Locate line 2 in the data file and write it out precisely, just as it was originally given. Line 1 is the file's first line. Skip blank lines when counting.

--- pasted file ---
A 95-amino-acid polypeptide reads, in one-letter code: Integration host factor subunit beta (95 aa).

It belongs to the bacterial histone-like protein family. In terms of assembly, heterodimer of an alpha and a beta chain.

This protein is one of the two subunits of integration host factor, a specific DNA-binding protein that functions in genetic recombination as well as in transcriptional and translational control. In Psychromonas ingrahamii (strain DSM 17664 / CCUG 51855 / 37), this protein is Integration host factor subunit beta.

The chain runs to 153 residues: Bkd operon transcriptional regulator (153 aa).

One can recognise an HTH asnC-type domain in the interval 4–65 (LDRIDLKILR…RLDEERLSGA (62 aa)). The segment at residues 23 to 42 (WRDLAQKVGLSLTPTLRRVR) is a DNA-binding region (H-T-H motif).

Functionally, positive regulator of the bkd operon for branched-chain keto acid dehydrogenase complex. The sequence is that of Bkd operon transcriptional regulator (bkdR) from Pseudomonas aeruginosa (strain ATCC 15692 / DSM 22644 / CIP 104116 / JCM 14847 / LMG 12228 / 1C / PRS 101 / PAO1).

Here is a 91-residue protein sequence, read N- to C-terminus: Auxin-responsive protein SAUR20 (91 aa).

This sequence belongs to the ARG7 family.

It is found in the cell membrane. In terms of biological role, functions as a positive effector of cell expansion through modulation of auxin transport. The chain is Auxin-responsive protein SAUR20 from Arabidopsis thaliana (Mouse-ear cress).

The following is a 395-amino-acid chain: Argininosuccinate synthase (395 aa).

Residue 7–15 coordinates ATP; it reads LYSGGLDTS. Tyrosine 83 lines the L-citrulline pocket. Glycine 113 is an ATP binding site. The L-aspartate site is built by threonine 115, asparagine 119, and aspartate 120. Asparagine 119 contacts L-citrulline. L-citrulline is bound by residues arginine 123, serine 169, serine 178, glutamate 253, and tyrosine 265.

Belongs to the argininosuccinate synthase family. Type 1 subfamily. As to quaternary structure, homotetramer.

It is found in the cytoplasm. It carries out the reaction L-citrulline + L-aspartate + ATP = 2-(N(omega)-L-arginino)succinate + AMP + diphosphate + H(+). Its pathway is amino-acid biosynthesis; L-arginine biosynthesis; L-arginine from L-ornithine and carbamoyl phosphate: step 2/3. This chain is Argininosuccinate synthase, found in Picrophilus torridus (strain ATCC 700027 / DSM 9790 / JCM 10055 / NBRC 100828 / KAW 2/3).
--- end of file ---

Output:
It belongs to the bacterial histone-like protein family. In terms of assembly, heterodimer of an alpha and a beta chain.